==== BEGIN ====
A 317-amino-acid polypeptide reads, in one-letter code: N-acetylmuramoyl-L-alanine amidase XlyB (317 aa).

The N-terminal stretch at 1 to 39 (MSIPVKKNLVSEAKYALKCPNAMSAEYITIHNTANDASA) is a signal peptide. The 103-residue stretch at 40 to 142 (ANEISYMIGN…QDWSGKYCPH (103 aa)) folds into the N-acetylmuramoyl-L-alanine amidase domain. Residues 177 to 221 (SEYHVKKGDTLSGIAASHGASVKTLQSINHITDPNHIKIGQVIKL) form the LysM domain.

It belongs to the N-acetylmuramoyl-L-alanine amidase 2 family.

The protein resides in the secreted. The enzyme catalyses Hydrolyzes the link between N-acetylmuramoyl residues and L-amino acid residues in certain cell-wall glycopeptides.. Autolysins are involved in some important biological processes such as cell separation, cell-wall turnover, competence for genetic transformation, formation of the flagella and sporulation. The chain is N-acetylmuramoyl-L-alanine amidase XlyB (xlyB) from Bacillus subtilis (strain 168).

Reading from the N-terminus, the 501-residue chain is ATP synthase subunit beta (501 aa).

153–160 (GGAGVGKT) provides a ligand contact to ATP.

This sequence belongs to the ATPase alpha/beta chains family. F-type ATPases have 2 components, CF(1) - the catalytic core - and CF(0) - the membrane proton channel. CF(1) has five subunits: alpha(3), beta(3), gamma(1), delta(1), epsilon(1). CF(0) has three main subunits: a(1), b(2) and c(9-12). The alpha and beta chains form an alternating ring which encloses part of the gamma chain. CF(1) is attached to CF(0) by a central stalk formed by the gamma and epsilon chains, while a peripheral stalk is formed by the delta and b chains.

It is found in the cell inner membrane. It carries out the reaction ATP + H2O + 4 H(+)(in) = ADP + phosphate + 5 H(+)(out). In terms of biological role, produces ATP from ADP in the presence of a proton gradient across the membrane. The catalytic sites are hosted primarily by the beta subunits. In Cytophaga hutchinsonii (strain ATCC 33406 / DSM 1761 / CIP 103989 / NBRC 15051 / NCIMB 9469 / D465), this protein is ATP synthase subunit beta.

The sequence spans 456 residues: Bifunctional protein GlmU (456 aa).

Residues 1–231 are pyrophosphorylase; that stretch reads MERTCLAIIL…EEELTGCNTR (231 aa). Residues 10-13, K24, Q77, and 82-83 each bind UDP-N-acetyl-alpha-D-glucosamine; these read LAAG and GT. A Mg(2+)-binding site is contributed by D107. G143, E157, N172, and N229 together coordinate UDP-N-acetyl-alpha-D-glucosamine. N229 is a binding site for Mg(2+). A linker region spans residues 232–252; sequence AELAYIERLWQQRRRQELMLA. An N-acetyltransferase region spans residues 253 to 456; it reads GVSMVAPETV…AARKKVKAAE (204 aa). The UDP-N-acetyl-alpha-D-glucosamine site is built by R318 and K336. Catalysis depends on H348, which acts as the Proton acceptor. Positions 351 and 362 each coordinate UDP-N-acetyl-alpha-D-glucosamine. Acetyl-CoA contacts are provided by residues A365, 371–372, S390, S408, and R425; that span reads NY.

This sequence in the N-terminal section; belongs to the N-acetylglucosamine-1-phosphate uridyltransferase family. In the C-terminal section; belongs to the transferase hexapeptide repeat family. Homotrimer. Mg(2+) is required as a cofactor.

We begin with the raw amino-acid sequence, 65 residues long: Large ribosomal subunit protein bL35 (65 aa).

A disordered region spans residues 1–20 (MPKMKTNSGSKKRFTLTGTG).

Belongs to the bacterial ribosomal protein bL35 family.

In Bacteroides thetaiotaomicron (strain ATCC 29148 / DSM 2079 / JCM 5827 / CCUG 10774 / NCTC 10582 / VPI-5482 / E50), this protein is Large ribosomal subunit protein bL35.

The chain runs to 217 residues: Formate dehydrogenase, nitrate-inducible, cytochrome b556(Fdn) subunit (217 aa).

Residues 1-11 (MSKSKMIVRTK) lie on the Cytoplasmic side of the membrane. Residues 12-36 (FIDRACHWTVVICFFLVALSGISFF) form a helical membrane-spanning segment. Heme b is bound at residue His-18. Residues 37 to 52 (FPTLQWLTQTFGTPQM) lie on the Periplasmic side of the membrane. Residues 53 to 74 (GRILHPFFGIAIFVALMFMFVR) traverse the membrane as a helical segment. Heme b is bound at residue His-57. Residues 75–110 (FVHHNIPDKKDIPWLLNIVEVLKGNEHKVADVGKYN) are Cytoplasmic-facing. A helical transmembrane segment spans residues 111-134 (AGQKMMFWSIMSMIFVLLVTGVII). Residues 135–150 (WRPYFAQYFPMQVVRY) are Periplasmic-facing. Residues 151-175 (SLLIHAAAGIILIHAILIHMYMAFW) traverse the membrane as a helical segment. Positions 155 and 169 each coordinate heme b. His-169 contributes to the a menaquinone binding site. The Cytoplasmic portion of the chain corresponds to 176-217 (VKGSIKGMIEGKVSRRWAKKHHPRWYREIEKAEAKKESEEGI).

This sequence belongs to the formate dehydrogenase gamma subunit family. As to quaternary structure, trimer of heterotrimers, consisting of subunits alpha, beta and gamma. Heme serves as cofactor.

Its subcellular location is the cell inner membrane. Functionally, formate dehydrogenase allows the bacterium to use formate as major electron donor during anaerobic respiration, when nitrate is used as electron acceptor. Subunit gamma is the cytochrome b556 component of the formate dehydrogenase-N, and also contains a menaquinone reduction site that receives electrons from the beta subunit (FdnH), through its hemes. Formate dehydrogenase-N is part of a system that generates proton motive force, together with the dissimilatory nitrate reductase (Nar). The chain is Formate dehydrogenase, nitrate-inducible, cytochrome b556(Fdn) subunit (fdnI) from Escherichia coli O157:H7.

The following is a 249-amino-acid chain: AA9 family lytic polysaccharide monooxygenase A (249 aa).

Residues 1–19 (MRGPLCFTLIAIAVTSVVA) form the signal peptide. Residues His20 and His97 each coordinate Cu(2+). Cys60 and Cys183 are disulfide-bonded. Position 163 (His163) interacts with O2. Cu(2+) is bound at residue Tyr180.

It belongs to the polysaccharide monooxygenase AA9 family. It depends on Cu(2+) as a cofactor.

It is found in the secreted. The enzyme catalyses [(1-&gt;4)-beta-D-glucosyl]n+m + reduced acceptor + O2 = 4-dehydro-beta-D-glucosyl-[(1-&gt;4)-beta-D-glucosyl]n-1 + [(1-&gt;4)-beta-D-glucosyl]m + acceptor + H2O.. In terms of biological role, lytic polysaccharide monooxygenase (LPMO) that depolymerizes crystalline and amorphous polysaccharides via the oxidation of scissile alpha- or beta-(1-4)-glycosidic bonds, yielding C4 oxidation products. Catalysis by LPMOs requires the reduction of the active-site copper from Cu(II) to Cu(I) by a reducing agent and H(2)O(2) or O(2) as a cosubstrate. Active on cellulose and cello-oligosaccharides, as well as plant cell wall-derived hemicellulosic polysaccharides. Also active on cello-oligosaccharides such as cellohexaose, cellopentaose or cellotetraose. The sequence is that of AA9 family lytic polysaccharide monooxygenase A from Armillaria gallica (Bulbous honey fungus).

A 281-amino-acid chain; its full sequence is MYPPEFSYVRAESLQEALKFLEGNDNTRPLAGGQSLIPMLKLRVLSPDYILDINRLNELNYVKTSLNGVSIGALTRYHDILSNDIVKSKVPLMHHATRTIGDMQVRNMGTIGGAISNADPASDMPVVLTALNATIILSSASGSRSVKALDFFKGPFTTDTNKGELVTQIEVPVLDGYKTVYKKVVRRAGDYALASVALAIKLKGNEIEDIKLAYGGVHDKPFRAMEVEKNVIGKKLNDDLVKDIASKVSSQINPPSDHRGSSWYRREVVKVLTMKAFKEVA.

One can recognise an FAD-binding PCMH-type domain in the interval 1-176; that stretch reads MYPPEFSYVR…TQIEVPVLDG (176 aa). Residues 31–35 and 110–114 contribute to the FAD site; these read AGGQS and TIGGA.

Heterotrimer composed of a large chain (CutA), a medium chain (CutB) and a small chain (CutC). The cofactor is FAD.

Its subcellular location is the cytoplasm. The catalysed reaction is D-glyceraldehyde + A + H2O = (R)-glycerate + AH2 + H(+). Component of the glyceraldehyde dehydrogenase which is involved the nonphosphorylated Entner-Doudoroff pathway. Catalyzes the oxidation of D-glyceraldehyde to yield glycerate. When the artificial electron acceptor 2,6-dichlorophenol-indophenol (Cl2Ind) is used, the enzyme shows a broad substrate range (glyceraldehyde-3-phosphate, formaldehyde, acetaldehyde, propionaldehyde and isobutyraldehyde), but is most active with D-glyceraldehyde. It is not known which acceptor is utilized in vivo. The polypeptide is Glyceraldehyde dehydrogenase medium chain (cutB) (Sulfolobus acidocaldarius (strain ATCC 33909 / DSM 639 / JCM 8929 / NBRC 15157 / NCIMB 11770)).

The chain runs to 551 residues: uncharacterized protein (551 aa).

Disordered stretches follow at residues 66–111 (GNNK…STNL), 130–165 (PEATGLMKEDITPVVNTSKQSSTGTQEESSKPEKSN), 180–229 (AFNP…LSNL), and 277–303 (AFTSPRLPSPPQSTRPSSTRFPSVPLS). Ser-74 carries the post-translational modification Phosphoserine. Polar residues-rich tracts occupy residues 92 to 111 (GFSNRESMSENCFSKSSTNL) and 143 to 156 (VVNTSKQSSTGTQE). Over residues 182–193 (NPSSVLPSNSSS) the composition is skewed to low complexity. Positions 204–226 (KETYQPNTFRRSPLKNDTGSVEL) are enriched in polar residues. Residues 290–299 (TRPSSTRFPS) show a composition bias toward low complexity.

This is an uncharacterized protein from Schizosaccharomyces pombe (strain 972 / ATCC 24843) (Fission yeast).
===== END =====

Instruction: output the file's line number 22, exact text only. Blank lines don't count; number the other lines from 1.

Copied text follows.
It belongs to the polysaccharide monooxygenase AA9 family. It depends on Cu(2+) as a cofactor.